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jabber

[jab-er] /ˈdʒæb ər/
verb (used with object), verb (used without object)
1.
to talk or utter rapidly, indistinctly, incoherently, or nonsensically; chatter.
noun
2.
rapid, indistinct, or nonsensical talk; gibberish.
Origin of jabber
1490-1500
1490-1500; apparently imitative; cf. gibber, gab1
Related forms
jabberer, noun
jabberingly, adverb
Dictionary.com Unabridged
Based on the Random House Dictionary, © Random House, Inc. 2015.
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Examples from the Web for jabber
Contemporary Examples
Historical Examples
  • The girl began to jabber, incoherently but Martha Foote passed on through the little hall to the door of the bedroom.

    Cheerful--By Request Edna Ferber
  • Are you goin' to keep up your jabber when I'm speakin' to the gentlemen?

  • Like many of the animals who fill the Zoo with their strange noises, early man liked to jabber.

    The Story of Mankind Hendrik Van Loon
  • All the difference between us is, that you can jabber Dutch a little.

    Tom, The Bootblack Horatio Alger
  • There is a quiet resolution over this people at present which makes a most impressive contrast to the jabber of the world outside.

    Letters from France C. E. W. Bean
  • You stop here a little while, sir, and you will hear him begin to jabber.

    Trapped by Malays George Manville Fenn
  • The landlord, in the full career of his own jabber, was stricken mute for a moment.

  • In their jabber of tongues they said things about her as she passed.

    The Dust Flower Basil King
  • There was a lot of jabber one place about the "Œdipus Complex," for example, but he didn't connect at all.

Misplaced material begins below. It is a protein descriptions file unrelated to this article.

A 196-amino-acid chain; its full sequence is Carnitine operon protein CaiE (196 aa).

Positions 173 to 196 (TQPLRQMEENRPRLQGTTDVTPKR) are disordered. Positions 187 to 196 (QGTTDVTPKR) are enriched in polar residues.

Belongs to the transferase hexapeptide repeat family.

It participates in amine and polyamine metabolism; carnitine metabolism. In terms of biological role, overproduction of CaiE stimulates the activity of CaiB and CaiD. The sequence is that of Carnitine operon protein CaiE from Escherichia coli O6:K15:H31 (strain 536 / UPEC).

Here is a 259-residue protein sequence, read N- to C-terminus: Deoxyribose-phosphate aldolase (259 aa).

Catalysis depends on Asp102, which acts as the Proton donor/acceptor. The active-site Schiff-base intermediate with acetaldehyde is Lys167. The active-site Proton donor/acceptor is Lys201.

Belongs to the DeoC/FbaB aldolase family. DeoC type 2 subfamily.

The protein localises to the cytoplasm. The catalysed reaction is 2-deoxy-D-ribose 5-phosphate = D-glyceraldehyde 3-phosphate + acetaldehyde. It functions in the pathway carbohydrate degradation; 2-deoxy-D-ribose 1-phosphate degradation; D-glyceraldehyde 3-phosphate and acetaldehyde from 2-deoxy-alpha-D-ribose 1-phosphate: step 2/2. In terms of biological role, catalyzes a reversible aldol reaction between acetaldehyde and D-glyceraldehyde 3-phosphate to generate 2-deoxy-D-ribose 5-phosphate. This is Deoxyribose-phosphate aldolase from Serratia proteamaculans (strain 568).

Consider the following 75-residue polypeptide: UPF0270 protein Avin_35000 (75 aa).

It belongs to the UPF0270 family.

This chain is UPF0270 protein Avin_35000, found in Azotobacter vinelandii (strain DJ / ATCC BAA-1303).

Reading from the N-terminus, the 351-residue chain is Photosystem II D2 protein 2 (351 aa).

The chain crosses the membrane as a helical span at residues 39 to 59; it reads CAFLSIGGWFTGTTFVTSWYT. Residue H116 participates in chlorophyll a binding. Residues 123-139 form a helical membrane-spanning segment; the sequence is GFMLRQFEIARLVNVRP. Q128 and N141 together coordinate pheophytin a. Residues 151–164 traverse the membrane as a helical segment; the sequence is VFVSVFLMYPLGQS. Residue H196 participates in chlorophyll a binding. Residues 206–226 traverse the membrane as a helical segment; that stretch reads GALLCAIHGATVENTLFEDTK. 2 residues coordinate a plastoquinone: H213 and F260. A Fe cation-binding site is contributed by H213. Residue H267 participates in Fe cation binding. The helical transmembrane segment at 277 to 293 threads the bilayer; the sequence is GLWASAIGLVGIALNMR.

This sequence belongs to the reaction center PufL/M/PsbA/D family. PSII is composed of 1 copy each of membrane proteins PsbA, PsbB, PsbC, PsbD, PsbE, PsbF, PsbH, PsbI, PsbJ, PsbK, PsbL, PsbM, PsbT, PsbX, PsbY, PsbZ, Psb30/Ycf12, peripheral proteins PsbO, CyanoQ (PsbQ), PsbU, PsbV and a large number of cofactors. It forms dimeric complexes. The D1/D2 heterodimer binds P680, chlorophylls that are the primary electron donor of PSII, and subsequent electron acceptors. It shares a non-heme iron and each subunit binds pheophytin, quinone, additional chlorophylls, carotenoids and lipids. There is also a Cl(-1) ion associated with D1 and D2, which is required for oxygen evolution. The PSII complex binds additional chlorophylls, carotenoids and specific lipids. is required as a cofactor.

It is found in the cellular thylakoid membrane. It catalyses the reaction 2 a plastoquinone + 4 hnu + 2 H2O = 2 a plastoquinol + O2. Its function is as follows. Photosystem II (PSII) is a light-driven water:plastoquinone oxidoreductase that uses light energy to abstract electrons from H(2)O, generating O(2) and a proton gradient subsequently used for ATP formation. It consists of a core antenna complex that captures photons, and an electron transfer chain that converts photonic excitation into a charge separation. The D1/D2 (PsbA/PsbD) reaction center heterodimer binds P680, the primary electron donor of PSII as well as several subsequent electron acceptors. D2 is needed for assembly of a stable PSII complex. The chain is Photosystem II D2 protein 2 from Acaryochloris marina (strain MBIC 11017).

The Book of Susan Lee Wilson Dodd
British Dictionary definitions for jabber

jabber

/ˈdʒæbə/
verb
1.
to speak or say rapidly, incoherently, and without making sense; chatter
noun
2.
such talk
Derived Forms
jabberer, noun
Word Origin
C15: of imitative origin; compare gibber1
Collins English Dictionary - Complete & Unabridged 2012 Digital Edition
© William Collins Sons & Co. Ltd. 1979, 1986 © HarperCollins
Publishers 1998, 2000, 2003, 2005, 2006, 2007, 2009, 2012
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Word Origin and History for jabber
v.

1650s, spelling variant of Middle English jablen (c.1400), also javeren, jaberen, probably ultimately echoic. Related: Jabbered; jabbering. The noun is 1727, from the verb.

Online Etymology Dictionary, © 2010 Douglas Harper
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Slang definitions & phrases for jabber

jabber

noun

A hypodermic needle (1915+ Narcotics)

verb

To talk incessantly; chatter on (1499+)

Related Terms

jibber-jabber

The Dictionary of American Slang, Fourth Edition by Barbara Ann Kipfer, PhD. and Robert L. Chapman, Ph.D.
Copyright (C) 2007 by HarperCollins Publishers.
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jabber in Technology

networking
When a network node transmits a packet longer than the maximum permissible length, usually due to a fault condition.
(1996-05-10)

The Free On-line Dictionary of Computing, © Denis Howe 2010 http://foldoc.org
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17
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